Appeals Court Halts Nuclear Waste Storage Fees

As long as the federal government has no viable alternative to Yucca Mountain for storing nuclear waste, power plant operators should not be charged annual fees for the cost of that disposal, the judges ruled.

An appeals court ruling Nov. 19 is a victory for nuclear power plant operators, backing their position that the annual fees collected by the U.S. Department of Energy for storing nuclear wastes at Yucca Mountain are unreasonable. As long as the federal government has no viable alternative to Yucca Mountain for storing nuclear waste, power plant operators should not be charged annual fees for the cost of that disposal, three judges of the U.S. Court of Appeals for the District of Columbia Circuit unanimously ruled in National Association of Regulatory Utility Commissioners v. U.S. Department of Energy, No. 11-1066.

The opinion dismisses the government's position entirely. The court previously had ordered DOE to determine the adequacy of the fee paid by plant operators, and the agency still did not determine that, the judges -- Judge Janice Rogers Brown and Senior Judges Laurence H. Silberman and David B. Sentelle -- held, noting the fund accrues interest of $1.3 billion annually.

"According to the Secretary [of Energy], the final balance of the fund to be used to pay the costs of disposal could be somewhere between a $2 trillion deficit and a $4.9 trillion surplus. This range is so large as to be absolutely useless as an analytical technique to be employed to determine -- as the Secretary is obligated to do -- the adequacy of the annual fees paid by petitioners, which would appear to be its purpose," they wrote.

DOE is not currently intending to complete the Yucca Mountain storage complex, according to the decision, but the agency could complete the assessment if the project is revived or Congress enacts a different plan, and then payments could resume.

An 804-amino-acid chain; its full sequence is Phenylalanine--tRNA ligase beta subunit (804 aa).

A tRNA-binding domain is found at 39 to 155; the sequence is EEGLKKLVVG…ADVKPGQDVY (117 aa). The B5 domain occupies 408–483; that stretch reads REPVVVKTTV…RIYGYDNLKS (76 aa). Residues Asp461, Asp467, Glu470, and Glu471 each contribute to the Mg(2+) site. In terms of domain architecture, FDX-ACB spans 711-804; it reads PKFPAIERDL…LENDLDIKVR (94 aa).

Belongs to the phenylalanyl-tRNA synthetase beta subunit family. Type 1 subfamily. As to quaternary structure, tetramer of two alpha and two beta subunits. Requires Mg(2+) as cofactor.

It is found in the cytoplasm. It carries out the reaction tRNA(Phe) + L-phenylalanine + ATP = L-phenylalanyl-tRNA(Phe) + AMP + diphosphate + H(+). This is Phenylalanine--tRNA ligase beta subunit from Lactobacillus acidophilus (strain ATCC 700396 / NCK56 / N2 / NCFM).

Download Center

  • Monitoring and Reporting on Air Emissions for Regulators and the Real World

    When it comes to managing compliance and regulatory issues surrounding air emissions, there are no easy jobs. With interviews from practitioners from American Electric Power, Red Cedar Gathering, Trinity Consultants, and Cority, this eBook provides practical advice to advance your air emissions monitoring and reporting programs.

  • What Every EHS Professional Should Know About ESG

    Join experts from Arcadis and Cority on April 27th to learn the most common ESG reporting frameworks and how technology can help you improve reporting efficiency, identify areas for improvement, and create defensible audit trails.

  • Green Quadrant EHS Software 2021

    Read the new report by independent analyst firm, Verdantix, to get an unbiased comparison of the 22 most prominent EHS software vendors in the industry.

  • RFP Template for Waste Management Software

    Learn the essential questions to ask when evaluating waste management software solutions with this free, ready-to-use RFP template

  • 5 Keys to Best-in-Class Chemical Management

    Running a safe chemical program is challenging and complex: from knowing what's on-site to proper handling and disposal - all while navigating regulatory changes. Learn the best ways to mitigate chemical risk, get the most value out of your data, and gain buy-in for a chemical management solution.

Featured Webinar